(the State-bred/corporate-fed monster)
In recent months debate, opposition, and divisiveness have been ramping up over education reform policies, and more specifically the Common Core state standards (CCSS). For me, the confusion began over a year ago when after having spent diligent hours identifying the myriad of ways that I believed that ALEC had its hand in promoting the common core I was informed by a friend whose opinions I trust implicitly that ALEC was opposing Common Core. How could that be? I saw their finger prints all over it! It seemed as if they had simply erased their prints from the scene of the crime and were now framing people, or groups who are ideologically “left,” for the Common Core fiasco.
Not being a member of ALEC I cannot speak to their strange Janus-faced double speak on this matter. But facts are facts. And I still see their finger prints whether “the lady doth protest too much” or not. However, since that time a year ago it seems that more and more individuals or groups of all political and ideological stripes have been coming out vocally against the common core. Anyone visiting certain Face Book sites devoted to these issues for example can see the passionate and fervent disparities of opinions regarding “who supports what and why.” There is ongoing debate over whether or not folks from such diverse philosophical or political backgrounds can find “common ground” against the common core. I think the jury is still out on this matter. But dialogue, even rabid debate, is sometimes good. We’ve had enough of being silenced. Rip it open. And move forward. Somehow.
I’m not serving as an arbitrator of this phenomena. I offer no set opinion or conclusion. I’m acting here as an observer. Here is what I’ve surmised so far from my ongoing observations: There are four (and I’m sure grossly over-generalized) groups of people operating in the sphere of debates around education reform policies, in particular the CCSS.
1) First there are two forms of the PROFITEERS: PRO common core/reform a) neo-liberals or conservatives AND b) Democrats (liberals) who see schools/kids as PROFIT but pretend theirs is the cause of social equality when in fact their efforts are a way to privatize public goods (I think we all pretty much despise them)….We know who they are: Billionaire’s Boys Club (aka Eli Broad, Bill Gates, Walton, anything involving Michelle Rhee, inBloom, hedge fund investors, Achieve, CCSSO…ad infinitum). These are usually “venture philanthropists” and the people they’ve bought out and keep in their back pocket like small pets (i.e Arne Duncan).
2) The second group I’ve encountered recently are ANTI CCSS folks who self-identify as libertarian, Republican, Tea Party or otherwise Conservative. These groups or individuals largely oppose CCSS and high-stakes testing because of their personal beliefs about states “rights” and freedom from federal government intrusion (this includes folks who may wish to see religion more in schools etc etc), and oppose the threats to privacy via the new online testing and data collection apparatus. Many of them mis-perceive CCSS as a socialist or communist plot….which, when you look and see who has developed, funded and support CCSS, nowhere does it mention the “United Socialists of America.” Who does the list of supporter and endorsers include? A whole host of neo-liberal corporations and “non profits” who have a strong ideological leaning toward anti-Unionism, corporate- style of school “management”, data ownership, and privatization of public services (including education). While many members of group #2 oppose CCSS, they may not necessarily oppose other methods of education reform such as vouchers and charter schools. Many of them have very strong religious, moral, and social views on other matters (both related to and unrelated to education). Some of them see CCSS as an indoctrination of curricula which does not support or reflect their own values. However, speaking to that issue I’d like to suggest that whether or not you personally find anything in the standards objectionable, it was not a plot by any group on the left to put them there. People from the left have been rallying against overly invasive federal regulations of testing and curriculum long before it was the “in” thing to do.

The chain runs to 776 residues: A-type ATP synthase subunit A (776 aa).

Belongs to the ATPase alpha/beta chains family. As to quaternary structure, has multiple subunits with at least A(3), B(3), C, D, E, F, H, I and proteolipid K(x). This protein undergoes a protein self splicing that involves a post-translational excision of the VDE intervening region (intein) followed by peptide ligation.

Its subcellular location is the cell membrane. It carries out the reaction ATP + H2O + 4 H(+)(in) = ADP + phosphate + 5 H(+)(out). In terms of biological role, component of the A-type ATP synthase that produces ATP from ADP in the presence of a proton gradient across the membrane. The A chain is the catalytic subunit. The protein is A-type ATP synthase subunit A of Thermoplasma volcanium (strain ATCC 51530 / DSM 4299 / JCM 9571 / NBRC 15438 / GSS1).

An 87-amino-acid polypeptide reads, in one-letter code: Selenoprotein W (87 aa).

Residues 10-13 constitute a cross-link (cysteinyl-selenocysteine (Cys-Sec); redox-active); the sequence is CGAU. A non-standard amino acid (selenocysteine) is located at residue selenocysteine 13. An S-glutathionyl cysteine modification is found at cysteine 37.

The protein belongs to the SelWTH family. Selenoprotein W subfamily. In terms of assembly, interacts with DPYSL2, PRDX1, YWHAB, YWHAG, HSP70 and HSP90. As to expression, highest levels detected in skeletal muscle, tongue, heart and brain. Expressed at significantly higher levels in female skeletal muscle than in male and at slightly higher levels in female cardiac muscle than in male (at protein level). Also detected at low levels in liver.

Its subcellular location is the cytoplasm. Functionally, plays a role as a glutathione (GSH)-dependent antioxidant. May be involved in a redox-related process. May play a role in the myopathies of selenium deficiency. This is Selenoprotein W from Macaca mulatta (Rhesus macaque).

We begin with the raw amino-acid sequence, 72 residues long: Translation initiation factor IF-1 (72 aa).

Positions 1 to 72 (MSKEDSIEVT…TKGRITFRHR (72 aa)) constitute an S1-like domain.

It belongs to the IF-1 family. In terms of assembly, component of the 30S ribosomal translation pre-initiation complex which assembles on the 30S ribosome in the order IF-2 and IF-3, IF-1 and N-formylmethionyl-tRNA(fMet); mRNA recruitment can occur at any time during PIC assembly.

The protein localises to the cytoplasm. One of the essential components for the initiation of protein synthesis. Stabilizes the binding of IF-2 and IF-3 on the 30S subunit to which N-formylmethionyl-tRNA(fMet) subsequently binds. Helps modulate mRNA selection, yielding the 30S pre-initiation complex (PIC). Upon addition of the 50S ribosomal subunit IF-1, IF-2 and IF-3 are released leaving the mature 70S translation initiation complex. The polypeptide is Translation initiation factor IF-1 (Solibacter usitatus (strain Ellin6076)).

3) The third group are PRO- CCSS folks who might self identify as “liberal,” democrat, or left-leaning. These individuals see CCSS as way to protect public schools from group #2. Many of these individuals live in states where they feel they struggle already against the strong influence of staunchly conservative (aka Tea Party) values. They see CCSS as a way to defend public school curricula against what they feel are prominent but singular religious views that might include creationism, homophobia, racism, or narrow definitions of God. One way they may differ from #2’s is that many #2’s are in favor of eliminating public education- seeing it as a federal intrusion while #3’s support the continuance of public schools.